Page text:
How Institutional Investors Gain an Information Advantage: Evidence From Option Backdating

Institutional investors are often viewed as informed traders, and individuals attempting to trade in the same market as institutions are likened to “tourists playing poker with professionals in the smoky backroom of a Las Vegas casino.”[1] So how do institutional investors gain their trading edge? By analyzing data based on public signals? By obtaining privileged information from connections? Or, is it just pure luck?

In our article, “Option Backdating Announcements and Information Advantage of Institutional Investors” (Journal of Accounting, Auditing, and Finance, in press 2018), we attempt to identify the source of institutional investors’ information advantage by analyzing their trading activities and performance around a unique corporate event that required firms to disclose adverse information unexpectedly, causing their stock prices to drop. This event is the stock-option backdating scandal, which was revealed in March 2006 when a Wall Street Journal article questioned whether executives retroactively dated stock-option grants to make them more valuable.[2] By the end of 2006, the newspaper had identified 136 firms as having admitted to backdating or disclosed backdating investigations by the Securities and Exchange Commissions (SEC) or the department of Justice (DOJ)

We use transaction-level fund trading data, and our research follows a two-step procedure. In the first step, we track the exact timing and execution price of trades made by individual funds before the public disclosure of stock option backdating investigations. We find that, on average, sample funds sell the implicated firms before the backdating announcements. Given that backdating announcements are unexpected events, our finding implies that these funds had preferential information about upcoming backdating announcements. However, the degree of advanced selling varies significantly across fund-firm pairs, indicating varying degrees of information advantage. Using these advance trades, we construct a proxy for information advantage at the fund-firm level and identify fund-firm pairs with a high degree of information advantage to establish pairs of interest.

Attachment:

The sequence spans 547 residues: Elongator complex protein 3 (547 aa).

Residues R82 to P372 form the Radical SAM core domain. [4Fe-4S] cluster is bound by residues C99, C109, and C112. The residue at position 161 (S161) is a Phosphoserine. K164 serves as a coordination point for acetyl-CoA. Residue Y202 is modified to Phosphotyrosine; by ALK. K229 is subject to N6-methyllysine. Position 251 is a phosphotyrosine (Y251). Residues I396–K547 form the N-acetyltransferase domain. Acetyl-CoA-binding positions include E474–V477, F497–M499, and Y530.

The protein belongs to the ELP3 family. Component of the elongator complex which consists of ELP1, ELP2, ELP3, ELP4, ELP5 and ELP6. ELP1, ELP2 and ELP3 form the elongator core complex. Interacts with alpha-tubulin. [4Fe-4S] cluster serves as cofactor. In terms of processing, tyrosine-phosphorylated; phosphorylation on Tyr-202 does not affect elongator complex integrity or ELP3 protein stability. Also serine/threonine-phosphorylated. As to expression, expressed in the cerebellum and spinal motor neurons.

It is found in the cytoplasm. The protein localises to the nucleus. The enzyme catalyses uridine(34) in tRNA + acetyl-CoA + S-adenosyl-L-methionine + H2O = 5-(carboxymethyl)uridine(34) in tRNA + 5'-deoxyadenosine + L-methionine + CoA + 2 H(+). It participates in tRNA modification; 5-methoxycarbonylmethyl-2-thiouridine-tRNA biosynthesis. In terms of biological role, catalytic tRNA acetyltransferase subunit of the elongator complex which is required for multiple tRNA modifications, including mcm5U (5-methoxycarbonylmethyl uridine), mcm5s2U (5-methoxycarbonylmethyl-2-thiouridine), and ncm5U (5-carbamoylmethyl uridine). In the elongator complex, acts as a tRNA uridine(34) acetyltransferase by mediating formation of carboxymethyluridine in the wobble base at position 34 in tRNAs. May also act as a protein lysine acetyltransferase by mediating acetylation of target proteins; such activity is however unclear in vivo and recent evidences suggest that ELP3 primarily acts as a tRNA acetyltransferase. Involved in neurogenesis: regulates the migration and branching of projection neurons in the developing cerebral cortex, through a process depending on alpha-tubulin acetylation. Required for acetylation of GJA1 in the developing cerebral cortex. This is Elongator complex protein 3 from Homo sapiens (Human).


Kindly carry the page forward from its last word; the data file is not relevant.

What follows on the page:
There are several ways that informed traders might obtain information before the backdating revelation. One is diligent research about firm fundamentals. For example, traders might have used public data about a firm’s historical option grants to detect whether a firm engaged in backdating. Another way is access to corporate insiders. After all, developing relationships with company management is “a critical part of research they [traders] do when they evaluate which firms to invest in or bet against”.[3] An interesting characteristic of the backdating event is that some firms revealed the investigations themselves, while other firms waited for SEC or DOJ announcements. Based on this characteristic, we classify the implicated firms into “internal group” and “external group,” respectively. We find that, prior to the announcement of a backdating investigation, institutions sold stocks of the internal group more intensively, as measured by the buy-sell order imbalance and our newly proposed proxy that captures both timing and volume of institutional trades. This indicates that institutions probably get their information from the implicated firms.